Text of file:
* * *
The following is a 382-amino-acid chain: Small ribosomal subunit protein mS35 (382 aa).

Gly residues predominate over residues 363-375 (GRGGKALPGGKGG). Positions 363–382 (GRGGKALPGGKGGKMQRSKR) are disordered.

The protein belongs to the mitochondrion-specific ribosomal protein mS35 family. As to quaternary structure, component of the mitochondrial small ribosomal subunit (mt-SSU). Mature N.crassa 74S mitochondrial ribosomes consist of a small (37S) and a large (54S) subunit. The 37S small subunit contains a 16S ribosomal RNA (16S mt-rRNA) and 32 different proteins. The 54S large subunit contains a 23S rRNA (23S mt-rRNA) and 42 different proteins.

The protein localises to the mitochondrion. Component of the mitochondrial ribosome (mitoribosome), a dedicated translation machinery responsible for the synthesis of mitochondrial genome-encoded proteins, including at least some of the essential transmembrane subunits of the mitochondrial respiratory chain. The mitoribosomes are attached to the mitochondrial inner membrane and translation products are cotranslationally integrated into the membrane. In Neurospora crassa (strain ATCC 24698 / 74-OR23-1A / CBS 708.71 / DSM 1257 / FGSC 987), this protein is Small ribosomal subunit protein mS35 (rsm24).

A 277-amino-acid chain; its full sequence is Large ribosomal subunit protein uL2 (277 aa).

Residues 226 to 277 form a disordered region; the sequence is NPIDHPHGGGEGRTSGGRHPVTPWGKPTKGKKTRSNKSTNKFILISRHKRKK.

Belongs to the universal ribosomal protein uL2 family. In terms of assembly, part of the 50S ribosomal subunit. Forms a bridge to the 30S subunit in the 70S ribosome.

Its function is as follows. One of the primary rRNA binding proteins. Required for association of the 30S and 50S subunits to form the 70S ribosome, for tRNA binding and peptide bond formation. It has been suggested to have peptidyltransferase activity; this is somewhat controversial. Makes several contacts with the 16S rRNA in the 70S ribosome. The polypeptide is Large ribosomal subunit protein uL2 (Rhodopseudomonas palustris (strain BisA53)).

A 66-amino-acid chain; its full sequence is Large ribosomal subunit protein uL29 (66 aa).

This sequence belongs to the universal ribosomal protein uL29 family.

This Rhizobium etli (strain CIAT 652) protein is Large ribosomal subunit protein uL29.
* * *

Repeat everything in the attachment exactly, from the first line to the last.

The following is a 382-amino-acid chain: Small ribosomal subunit protein mS35 (382 aa).

Gly residues predominate over residues 363-375 (GRGGKALPGGKGG). Positions 363–382 (GRGGKALPGGKGGKMQRSKR) are disordered.

The protein belongs to the mitochondrion-specific ribosomal protein mS35 family. As to quaternary structure, component of the mitochondrial small ribosomal subunit (mt-SSU). Mature N.crassa 74S mitochondrial ribosomes consist of a small (37S) and a large (54S) subunit. The 37S small subunit contains a 16S ribosomal RNA (16S mt-rRNA) and 32 different proteins. The 54S large subunit contains a 23S rRNA (23S mt-rRNA) and 42 different proteins.

The protein localises to the mitochondrion. Component of the mitochondrial ribosome (mitoribosome), a dedicated translation machinery responsible for the synthesis of mitochondrial genome-encoded proteins, including at least some of the essential transmembrane subunits of the mitochondrial respiratory chain. The mitoribosomes are attached to the mitochondrial inner membrane and translation products are cotranslationally integrated into the membrane. In Neurospora crassa (strain ATCC 24698 / 74-OR23-1A / CBS 708.71 / DSM 1257 / FGSC 987), this protein is Small ribosomal subunit protein mS35 (rsm24).

A 277-amino-acid chain; its full sequence is Large ribosomal subunit protein uL2 (277 aa).

Residues 226 to 277 form a disordered region; the sequence is NPIDHPHGGGEGRTSGGRHPVTPWGKPTKGKKTRSNKSTNKFILISRHKRKK.

Belongs to the universal ribosomal protein uL2 family. In terms of assembly, part of the 50S ribosomal subunit. Forms a bridge to the 30S subunit in the 70S ribosome.

Its function is as follows. One of the primary rRNA binding proteins. Required for association of the 30S and 50S subunits to form the 70S ribosome, for tRNA binding and peptide bond formation. It has been suggested to have peptidyltransferase activity; this is somewhat controversial. Makes several contacts with the 16S rRNA in the 70S ribosome. The polypeptide is Large ribosomal subunit protein uL2 (Rhodopseudomonas palustris (strain BisA53)).

A 66-amino-acid chain; its full sequence is Large ribosomal subunit protein uL29 (66 aa).

This sequence belongs to the universal ribosomal protein uL29 family.

This Rhizobium etli (strain CIAT 652) protein is Large ribosomal subunit protein uL29.